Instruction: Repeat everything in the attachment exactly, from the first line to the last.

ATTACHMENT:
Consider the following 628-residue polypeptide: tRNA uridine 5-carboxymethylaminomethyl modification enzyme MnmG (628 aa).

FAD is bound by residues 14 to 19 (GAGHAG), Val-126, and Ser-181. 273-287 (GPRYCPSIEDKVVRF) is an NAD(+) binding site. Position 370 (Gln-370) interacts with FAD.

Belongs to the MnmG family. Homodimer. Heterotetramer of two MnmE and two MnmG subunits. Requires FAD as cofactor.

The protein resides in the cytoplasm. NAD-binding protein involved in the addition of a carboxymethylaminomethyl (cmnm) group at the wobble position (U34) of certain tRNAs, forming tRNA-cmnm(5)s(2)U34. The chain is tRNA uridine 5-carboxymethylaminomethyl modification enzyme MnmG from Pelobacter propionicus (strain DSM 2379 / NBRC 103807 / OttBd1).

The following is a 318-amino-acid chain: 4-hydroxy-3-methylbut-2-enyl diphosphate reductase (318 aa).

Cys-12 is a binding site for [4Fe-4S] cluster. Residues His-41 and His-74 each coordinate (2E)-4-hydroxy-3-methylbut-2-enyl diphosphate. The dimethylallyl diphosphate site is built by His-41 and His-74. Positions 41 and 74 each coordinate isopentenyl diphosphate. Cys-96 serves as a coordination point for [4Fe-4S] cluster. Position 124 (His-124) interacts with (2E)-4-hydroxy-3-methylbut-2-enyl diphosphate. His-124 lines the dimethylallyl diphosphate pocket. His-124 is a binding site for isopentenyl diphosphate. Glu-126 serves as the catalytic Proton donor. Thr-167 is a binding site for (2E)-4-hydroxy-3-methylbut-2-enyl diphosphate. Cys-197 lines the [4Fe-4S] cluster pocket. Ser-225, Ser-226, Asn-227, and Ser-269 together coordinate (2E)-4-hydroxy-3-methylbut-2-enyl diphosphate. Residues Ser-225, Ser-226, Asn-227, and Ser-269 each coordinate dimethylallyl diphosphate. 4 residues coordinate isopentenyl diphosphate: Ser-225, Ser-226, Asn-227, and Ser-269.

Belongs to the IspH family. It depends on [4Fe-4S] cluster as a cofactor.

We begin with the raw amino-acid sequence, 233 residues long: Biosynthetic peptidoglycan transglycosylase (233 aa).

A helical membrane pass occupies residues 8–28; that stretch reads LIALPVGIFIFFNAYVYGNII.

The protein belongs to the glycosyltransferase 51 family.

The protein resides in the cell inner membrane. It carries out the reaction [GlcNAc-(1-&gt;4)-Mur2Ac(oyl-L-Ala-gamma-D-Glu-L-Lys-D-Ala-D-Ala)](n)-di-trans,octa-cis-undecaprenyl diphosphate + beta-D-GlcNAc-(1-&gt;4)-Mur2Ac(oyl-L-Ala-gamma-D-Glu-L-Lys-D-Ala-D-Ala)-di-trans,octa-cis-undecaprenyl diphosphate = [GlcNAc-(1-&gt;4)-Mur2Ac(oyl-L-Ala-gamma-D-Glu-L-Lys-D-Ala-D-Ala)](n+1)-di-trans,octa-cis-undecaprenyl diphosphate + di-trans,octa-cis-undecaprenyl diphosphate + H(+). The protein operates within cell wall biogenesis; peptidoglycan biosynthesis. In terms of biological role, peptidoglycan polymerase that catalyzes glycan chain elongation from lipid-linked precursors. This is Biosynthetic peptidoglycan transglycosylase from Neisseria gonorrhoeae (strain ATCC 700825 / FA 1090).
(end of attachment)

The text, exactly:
Consider the following 628-residue polypeptide: tRNA uridine 5-carboxymethylaminomethyl modification enzyme MnmG (628 aa).

FAD is bound by residues 14 to 19 (GAGHAG), Val-126, and Ser-181. 273-287 (GPRYCPSIEDKVVRF) is an NAD(+) binding site. Position 370 (Gln-370) interacts with FAD.

Belongs to the MnmG family. Homodimer. Heterotetramer of two MnmE and two MnmG subunits. Requires FAD as cofactor.

The protein resides in the cytoplasm. NAD-binding protein involved in the addition of a carboxymethylaminomethyl (cmnm) group at the wobble position (U34) of certain tRNAs, forming tRNA-cmnm(5)s(2)U34. The chain is tRNA uridine 5-carboxymethylaminomethyl modification enzyme MnmG from Pelobacter propionicus (strain DSM 2379 / NBRC 103807 / OttBd1).

The following is a 318-amino-acid chain: 4-hydroxy-3-methylbut-2-enyl diphosphate reductase (318 aa).

Cys-12 is a binding site for [4Fe-4S] cluster. Residues His-41 and His-74 each coordinate (2E)-4-hydroxy-3-methylbut-2-enyl diphosphate. The dimethylallyl diphosphate site is built by His-41 and His-74. Positions 41 and 74 each coordinate isopentenyl diphosphate. Cys-96 serves as a coordination point for [4Fe-4S] cluster. Position 124 (His-124) interacts with (2E)-4-hydroxy-3-methylbut-2-enyl diphosphate. His-124 lines the dimethylallyl diphosphate pocket. His-124 is a binding site for isopentenyl diphosphate. Glu-126 serves as the catalytic Proton donor. Thr-167 is a binding site for (2E)-4-hydroxy-3-methylbut-2-enyl diphosphate. Cys-197 lines the [4Fe-4S] cluster pocket. Ser-225, Ser-226, Asn-227, and Ser-269 together coordinate (2E)-4-hydroxy-3-methylbut-2-enyl diphosphate. Residues Ser-225, Ser-226, Asn-227, and Ser-269 each coordinate dimethylallyl diphosphate. 4 residues coordinate isopentenyl diphosphate: Ser-225, Ser-226, Asn-227, and Ser-269.

Belongs to the IspH family. It depends on [4Fe-4S] cluster as a cofactor.

We begin with the raw amino-acid sequence, 233 residues long: Biosynthetic peptidoglycan transglycosylase (233 aa).

A helical membrane pass occupies residues 8–28; that stretch reads LIALPVGIFIFFNAYVYGNII.

The protein belongs to the glycosyltransferase 51 family.

The protein resides in the cell inner membrane. It carries out the reaction [GlcNAc-(1-&gt;4)-Mur2Ac(oyl-L-Ala-gamma-D-Glu-L-Lys-D-Ala-D-Ala)](n)-di-trans,octa-cis-undecaprenyl diphosphate + beta-D-GlcNAc-(1-&gt;4)-Mur2Ac(oyl-L-Ala-gamma-D-Glu-L-Lys-D-Ala-D-Ala)-di-trans,octa-cis-undecaprenyl diphosphate = [GlcNAc-(1-&gt;4)-Mur2Ac(oyl-L-Ala-gamma-D-Glu-L-Lys-D-Ala-D-Ala)](n+1)-di-trans,octa-cis-undecaprenyl diphosphate + di-trans,octa-cis-undecaprenyl diphosphate + H(+). The protein operates within cell wall biogenesis; peptidoglycan biosynthesis. In terms of biological role, peptidoglycan polymerase that catalyzes glycan chain elongation from lipid-linked precursors. This is Biosynthetic peptidoglycan transglycosylase from Neisseria gonorrhoeae (strain ATCC 700825 / FA 1090).